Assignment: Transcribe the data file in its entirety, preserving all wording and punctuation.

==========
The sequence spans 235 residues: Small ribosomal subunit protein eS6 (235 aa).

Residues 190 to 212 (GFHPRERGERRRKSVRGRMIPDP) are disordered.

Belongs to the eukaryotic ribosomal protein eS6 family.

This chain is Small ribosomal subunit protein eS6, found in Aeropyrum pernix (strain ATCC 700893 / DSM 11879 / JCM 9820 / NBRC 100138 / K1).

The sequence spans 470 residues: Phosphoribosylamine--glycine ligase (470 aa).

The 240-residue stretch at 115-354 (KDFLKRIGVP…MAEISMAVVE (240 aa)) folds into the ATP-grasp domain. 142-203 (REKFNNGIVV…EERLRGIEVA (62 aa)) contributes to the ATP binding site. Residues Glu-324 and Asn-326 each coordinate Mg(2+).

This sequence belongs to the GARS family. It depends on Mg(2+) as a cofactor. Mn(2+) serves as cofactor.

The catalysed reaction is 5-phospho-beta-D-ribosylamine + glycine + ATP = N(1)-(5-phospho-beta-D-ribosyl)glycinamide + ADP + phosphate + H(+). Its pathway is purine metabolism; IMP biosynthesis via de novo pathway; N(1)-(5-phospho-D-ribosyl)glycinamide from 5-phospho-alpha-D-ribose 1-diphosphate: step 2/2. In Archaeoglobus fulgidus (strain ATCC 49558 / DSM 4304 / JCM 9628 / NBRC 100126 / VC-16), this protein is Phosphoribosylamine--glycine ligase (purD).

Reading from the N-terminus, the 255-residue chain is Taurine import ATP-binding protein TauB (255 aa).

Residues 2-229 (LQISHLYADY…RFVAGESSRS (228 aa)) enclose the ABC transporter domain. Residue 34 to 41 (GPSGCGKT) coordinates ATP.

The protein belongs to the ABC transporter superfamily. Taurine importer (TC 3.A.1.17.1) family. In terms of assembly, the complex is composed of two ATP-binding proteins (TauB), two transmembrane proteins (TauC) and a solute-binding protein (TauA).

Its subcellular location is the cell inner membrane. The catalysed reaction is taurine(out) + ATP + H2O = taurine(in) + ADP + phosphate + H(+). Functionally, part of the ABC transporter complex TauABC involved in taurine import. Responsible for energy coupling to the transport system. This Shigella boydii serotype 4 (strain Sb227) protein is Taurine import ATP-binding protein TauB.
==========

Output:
The sequence spans 235 residues: Small ribosomal subunit protein eS6 (235 aa).

Residues 190 to 212 (GFHPRERGERRRKSVRGRMIPDP) are disordered.

Belongs to the eukaryotic ribosomal protein eS6 family.

This chain is Small ribosomal subunit protein eS6, found in Aeropyrum pernix (strain ATCC 700893 / DSM 11879 / JCM 9820 / NBRC 100138 / K1).

The sequence spans 470 residues: Phosphoribosylamine--glycine ligase (470 aa).

The 240-residue stretch at 115-354 (KDFLKRIGVP…MAEISMAVVE (240 aa)) folds into the ATP-grasp domain. 142-203 (REKFNNGIVV…EERLRGIEVA (62 aa)) contributes to the ATP binding site. Residues Glu-324 and Asn-326 each coordinate Mg(2+).

This sequence belongs to the GARS family. It depends on Mg(2+) as a cofactor. Mn(2+) serves as cofactor.

The catalysed reaction is 5-phospho-beta-D-ribosylamine + glycine + ATP = N(1)-(5-phospho-beta-D-ribosyl)glycinamide + ADP + phosphate + H(+). Its pathway is purine metabolism; IMP biosynthesis via de novo pathway; N(1)-(5-phospho-D-ribosyl)glycinamide from 5-phospho-alpha-D-ribose 1-diphosphate: step 2/2. In Archaeoglobus fulgidus (strain ATCC 49558 / DSM 4304 / JCM 9628 / NBRC 100126 / VC-16), this protein is Phosphoribosylamine--glycine ligase (purD).

Reading from the N-terminus, the 255-residue chain is Taurine import ATP-binding protein TauB (255 aa).

Residues 2-229 (LQISHLYADY…RFVAGESSRS (228 aa)) enclose the ABC transporter domain. Residue 34 to 41 (GPSGCGKT) coordinates ATP.

The protein belongs to the ABC transporter superfamily. Taurine importer (TC 3.A.1.17.1) family. In terms of assembly, the complex is composed of two ATP-binding proteins (TauB), two transmembrane proteins (TauC) and a solute-binding protein (TauA).

Its subcellular location is the cell inner membrane. The catalysed reaction is taurine(out) + ATP + H2O = taurine(in) + ADP + phosphate + H(+). Functionally, part of the ABC transporter complex TauABC involved in taurine import. Responsible for energy coupling to the transport system. This Shigella boydii serotype 4 (strain Sb227) protein is Taurine import ATP-binding protein TauB.